Mr Chaudhary's father Bhura Ram had to call him back because of a controversial government order that set educational prerequisites for contesting village polls. The order requires those fighting panchayat elections to have studied till Class 8 in school and members of the panchayat samiti, which governs a group of villages, to have completed Class 10, leaving 85 per cent of the rural candidates ineligible.
The High Court too has refused to interfere with the government order.
"After Class 8 minimum qualification rule came on the ground people of village contacted me. I asked my brother, he said if you want to do social work you can come back. He supported me fully so I came here and won the election with good margin," Mr Chaudhary told NDTV. He said he was earning Rs 2 crore a year in Australia.
He launched a door-to-door campaign to win with a record 6000 votes, aware of the complicated caste politics in his village. Mr Chaudhary said his campaign was different in the sense he never touched upon caste issues.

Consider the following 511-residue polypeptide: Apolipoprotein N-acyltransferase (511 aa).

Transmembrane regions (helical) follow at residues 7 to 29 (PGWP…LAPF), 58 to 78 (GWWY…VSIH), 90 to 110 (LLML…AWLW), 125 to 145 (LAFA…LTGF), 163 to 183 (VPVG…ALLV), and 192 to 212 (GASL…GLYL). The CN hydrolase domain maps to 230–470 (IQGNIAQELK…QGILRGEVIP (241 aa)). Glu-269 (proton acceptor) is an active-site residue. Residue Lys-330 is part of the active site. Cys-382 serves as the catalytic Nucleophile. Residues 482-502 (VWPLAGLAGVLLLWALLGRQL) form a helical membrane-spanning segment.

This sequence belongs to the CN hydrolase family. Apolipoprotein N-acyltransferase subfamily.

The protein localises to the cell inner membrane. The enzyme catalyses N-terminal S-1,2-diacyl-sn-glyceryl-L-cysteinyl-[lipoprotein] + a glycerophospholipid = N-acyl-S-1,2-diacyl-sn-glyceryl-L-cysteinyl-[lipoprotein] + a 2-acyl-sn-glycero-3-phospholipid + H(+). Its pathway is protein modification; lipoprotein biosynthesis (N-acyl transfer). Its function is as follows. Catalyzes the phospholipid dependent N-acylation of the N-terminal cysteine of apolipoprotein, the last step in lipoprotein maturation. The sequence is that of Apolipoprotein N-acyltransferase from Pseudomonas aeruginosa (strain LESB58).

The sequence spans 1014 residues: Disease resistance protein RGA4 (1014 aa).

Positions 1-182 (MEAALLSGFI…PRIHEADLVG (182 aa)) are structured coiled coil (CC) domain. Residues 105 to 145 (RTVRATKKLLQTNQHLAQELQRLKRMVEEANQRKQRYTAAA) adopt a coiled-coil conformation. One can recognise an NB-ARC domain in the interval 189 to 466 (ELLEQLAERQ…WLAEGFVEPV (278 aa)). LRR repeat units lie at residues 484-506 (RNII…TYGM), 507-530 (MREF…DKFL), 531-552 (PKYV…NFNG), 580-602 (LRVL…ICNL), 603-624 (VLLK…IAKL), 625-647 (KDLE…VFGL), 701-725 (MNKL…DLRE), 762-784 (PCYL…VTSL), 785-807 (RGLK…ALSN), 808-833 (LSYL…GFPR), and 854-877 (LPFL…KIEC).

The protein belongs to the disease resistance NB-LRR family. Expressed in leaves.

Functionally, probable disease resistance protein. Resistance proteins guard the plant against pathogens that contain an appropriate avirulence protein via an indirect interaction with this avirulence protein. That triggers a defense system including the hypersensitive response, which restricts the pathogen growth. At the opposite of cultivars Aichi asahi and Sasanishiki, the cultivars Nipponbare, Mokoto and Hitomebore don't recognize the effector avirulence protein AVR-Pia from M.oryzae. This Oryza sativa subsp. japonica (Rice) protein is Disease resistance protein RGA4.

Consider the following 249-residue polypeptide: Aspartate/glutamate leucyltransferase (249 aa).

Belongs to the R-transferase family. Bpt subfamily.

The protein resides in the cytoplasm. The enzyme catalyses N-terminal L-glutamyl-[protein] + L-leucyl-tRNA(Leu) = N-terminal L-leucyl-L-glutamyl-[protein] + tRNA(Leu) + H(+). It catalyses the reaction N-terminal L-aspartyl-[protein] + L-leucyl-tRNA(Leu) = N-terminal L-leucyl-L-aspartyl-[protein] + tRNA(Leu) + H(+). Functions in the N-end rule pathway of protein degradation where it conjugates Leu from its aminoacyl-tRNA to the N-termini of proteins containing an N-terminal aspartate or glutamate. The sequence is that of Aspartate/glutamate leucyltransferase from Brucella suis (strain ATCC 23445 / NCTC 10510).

"I did not speak anything about casteism or the Jat-Rajput rivalry, I told personally everybody about development and that was the main point," said Mr Chaudhary who belongs to the Jat community. His opponent in the election was from the Rajput community. Jats and Rajputs are considered traditional political rivals.
The young, educated, English speaking candidate wooed the youth in his village.
"If an uneducated person becomes the village head, he cannot go to Jaipur and interact with bureaucrats and ministers. But Hanuman bhaiyya has come from Australia, he can reach the administration in Jaipur," said 23-year-old Mangra Ram.
Mr Chaudhary may have charmed the villagers to win the panchayat election, but complicated web of caste politics and improving infrastructure are challenges that lie ahead for him.